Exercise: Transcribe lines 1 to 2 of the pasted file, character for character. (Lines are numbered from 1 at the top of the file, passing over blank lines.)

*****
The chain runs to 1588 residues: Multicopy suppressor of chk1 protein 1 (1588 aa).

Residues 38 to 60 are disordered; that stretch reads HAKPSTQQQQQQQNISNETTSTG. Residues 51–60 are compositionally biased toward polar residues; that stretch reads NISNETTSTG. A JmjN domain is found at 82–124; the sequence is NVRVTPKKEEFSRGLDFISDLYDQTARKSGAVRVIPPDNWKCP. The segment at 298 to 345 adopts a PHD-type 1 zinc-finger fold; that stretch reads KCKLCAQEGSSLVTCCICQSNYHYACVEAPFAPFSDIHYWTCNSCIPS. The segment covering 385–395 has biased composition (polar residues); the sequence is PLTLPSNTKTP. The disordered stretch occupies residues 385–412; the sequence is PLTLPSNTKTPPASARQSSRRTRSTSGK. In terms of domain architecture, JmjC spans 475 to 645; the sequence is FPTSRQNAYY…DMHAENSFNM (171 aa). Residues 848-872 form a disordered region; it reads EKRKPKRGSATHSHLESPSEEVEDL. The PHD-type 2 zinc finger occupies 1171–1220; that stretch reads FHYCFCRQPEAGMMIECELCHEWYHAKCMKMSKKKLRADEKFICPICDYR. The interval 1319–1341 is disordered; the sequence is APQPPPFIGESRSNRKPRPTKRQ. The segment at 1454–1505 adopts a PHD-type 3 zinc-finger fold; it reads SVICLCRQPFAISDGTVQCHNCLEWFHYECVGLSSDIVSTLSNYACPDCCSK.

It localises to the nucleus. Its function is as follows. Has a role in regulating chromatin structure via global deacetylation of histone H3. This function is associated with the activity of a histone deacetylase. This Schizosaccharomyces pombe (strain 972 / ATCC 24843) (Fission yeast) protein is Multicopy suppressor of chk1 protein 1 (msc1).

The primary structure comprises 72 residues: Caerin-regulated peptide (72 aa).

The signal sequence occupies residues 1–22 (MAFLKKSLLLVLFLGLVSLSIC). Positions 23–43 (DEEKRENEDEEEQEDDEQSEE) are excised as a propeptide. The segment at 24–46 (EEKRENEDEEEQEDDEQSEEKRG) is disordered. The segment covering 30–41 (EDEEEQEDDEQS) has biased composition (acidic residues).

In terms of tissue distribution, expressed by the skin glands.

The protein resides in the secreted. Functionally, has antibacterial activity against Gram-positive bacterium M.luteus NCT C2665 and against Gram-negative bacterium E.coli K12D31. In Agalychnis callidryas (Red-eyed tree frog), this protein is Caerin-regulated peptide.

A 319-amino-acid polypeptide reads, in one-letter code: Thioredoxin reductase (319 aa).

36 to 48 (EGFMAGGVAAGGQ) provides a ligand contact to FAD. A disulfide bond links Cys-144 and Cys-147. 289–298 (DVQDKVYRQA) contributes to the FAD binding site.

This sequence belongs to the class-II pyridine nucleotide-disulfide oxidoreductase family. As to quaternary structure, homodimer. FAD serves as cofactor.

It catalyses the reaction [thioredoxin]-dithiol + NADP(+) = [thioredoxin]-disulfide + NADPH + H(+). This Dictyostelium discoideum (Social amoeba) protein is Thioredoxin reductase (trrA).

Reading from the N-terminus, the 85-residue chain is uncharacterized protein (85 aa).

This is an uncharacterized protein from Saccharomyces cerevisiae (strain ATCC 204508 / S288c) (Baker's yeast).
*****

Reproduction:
The chain runs to 1588 residues: Multicopy suppressor of chk1 protein 1 (1588 aa).

Residues 38 to 60 are disordered; that stretch reads HAKPSTQQQQQQQNISNETTSTG. Residues 51–60 are compositionally biased toward polar residues; that stretch reads NISNETTSTG. A JmjN domain is found at 82–124; the sequence is NVRVTPKKEEFSRGLDFISDLYDQTARKSGAVRVIPPDNWKCP. The segment at 298 to 345 adopts a PHD-type 1 zinc-finger fold; that stretch reads KCKLCAQEGSSLVTCCICQSNYHYACVEAPFAPFSDIHYWTCNSCIPS. The segment covering 385–395 has biased composition (polar residues); the sequence is PLTLPSNTKTP. The disordered stretch occupies residues 385–412; the sequence is PLTLPSNTKTPPASARQSSRRTRSTSGK. In terms of domain architecture, JmjC spans 475 to 645; the sequence is FPTSRQNAYY…DMHAENSFNM (171 aa). Residues 848-872 form a disordered region; it reads EKRKPKRGSATHSHLESPSEEVEDL. The PHD-type 2 zinc finger occupies 1171–1220; that stretch reads FHYCFCRQPEAGMMIECELCHEWYHAKCMKMSKKKLRADEKFICPICDYR. The interval 1319–1341 is disordered; the sequence is APQPPPFIGESRSNRKPRPTKRQ. The segment at 1454–1505 adopts a PHD-type 3 zinc-finger fold; it reads SVICLCRQPFAISDGTVQCHNCLEWFHYECVGLSSDIVSTLSNYACPDCCSK.